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I have a Marples No.7 that is a thing of beauty. I also have a Marples No.5 that wasn't just hollow, it was winding - it was a job and a half to flatten it. I think it was a little later than the '60s that Record went downhill - I have a 5 1/2 from the mid '70s that's that fine (they were still using wooden handles). It's the newest plane I have and the only one I ever bought new. And no, I'm not selling my Stanley No.8 with its Sweetheart iron. :LOL:
 

D_W

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The marples planes that are a good copy of the early stanley pattern, great. I. Sorby (if you can find any such thing in metal bailey pattern planes), also wonderful.

Record, just fine. Millers falls, fine. Stanley, fine. (try to get something new enough that you don't have unusual things like gaps between frog and casting, etc). Older still meeting that condition is fine.

Oddballs and planes with gap between frog and casting, etc, can be duds. It's not so much about the maker as it is the design of the plane. I recall having a marples 4 that wasn't very good, but still have a 4 1/2 that's not made the same way in the frog/bed area and it's better. Years ago, I found an I. Sorby 7 on ebay in England and paid what it took to get it (I can't recall exactly, but it was close to $200 at the time when a stanley 7 was $100 in the US in very clean shape). I wouldn't normally pay extra for unique, but the sorby plane is made well enough I'd repeat the buy.

If you're looking at millers falls, the earlier types (vs X900 or whatever the larger numbers are), are generally better. I'm less familiar with sargent except a VBM that someone recently sent me to set up/flatten. It had a soft casting (personally, I like that better - they're all hard enough, but the softer ones lap flat easier), but the rest of it wasn't something I'd take over a typical mid-age stanley.

(the things nicer on the sorby plane than record or stanley aren't things that would make the plane a better worker, it's just a nicely made plane with a solid feel and unique).
 

tibi

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The marples planes that are a good copy of the early stanley pattern, great. I. Sorby (if you can find any such thing in metal bailey pattern planes), also wonderful.

Record, just fine. Millers falls, fine. Stanley, fine. (try to get something new enough that you don't have unusual things like gaps between frog and casting, etc). Older still meeting that condition is fine.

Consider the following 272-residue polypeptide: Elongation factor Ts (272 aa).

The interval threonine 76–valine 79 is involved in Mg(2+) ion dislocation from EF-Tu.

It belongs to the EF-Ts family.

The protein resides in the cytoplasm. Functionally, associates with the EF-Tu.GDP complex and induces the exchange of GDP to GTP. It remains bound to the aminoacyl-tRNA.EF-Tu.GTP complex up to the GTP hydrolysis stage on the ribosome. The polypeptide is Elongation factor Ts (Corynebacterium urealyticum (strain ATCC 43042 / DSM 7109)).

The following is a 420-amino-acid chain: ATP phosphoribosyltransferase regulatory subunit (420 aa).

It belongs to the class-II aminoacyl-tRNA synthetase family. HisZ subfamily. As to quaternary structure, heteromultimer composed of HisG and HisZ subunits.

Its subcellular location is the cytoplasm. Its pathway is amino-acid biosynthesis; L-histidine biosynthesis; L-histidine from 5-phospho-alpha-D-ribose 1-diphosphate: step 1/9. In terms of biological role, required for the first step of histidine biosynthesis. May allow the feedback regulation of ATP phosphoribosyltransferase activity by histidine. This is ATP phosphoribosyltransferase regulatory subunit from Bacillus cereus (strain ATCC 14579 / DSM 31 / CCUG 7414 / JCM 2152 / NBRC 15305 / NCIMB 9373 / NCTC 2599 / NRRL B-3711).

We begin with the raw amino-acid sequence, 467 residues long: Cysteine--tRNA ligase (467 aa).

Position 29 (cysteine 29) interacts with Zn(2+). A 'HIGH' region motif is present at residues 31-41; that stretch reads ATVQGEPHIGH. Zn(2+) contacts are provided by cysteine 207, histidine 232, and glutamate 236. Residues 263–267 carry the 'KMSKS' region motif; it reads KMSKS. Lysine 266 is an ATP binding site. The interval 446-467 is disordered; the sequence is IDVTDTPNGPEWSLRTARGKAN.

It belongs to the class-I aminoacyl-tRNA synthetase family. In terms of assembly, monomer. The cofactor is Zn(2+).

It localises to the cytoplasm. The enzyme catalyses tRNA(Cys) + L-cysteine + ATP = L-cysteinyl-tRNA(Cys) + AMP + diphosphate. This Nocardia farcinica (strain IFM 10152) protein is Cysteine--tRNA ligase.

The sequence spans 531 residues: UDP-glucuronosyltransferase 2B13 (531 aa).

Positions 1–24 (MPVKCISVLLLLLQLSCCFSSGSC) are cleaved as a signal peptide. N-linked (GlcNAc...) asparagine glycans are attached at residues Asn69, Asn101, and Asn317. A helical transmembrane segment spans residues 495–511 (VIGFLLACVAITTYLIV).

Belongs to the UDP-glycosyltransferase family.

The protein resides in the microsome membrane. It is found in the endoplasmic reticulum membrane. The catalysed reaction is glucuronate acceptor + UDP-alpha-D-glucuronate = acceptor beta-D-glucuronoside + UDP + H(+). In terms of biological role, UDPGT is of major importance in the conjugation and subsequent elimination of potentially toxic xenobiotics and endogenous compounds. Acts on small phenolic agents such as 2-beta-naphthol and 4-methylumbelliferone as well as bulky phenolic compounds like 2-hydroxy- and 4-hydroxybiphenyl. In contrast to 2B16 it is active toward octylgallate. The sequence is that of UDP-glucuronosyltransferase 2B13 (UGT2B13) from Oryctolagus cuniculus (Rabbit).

Oddballs and planes with gap between frog and casting, etc, can be duds. It's not so much about the maker as it is the design of the plane. I recall having a marples 4 that wasn't very good, but still have a 4 1/2 that's not made the same way in the frog/bed area and it's better. Years ago, I found an I. Sorby 7 on ebay in England and paid what it took to get it (I can't recall exactly, but it was close to $200 at the time when a stanley 7 was $100 in the US in very clean shape). I wouldn't normally pay extra for unique, but the sorby plane is made well enough I'd repeat the buy.

If you're looking at millers falls, the earlier types (vs X900 or whatever the larger numbers are), are generally better. I'm less familiar with sargent except a VBM that someone recently sent me to set up/flatten. It had a soft casting (personally, I like that better - they're all hard enough, but the softer ones lap flat easier), but the rest of it wasn't something I'd take over a typical mid-age stanley.

(the things nicer on the sorby plane than record or stanley aren't things that would make the plane a better worker, it's just a nicely made plane with a solid feel and unique).
Thank you very much. I have found this seller that has some pretty-looking Stanleys. He probably restores them regularly. As he is from the U.S., I will save the money needed and then I may ask him to send me 4 1/2, 5 1/2 and 7 in one shipping, if he will be willing to sell without auction.

Also here is a seller with nicely restored planes in the U.K

Or I can restore myself, as I did with my Stanley 4 and 5. But no. 5 has some heavy pitting that I was unable to get rid of. And I made the knob of no.4 way to small by grinding the old color. So I will make another one, once I have time for that.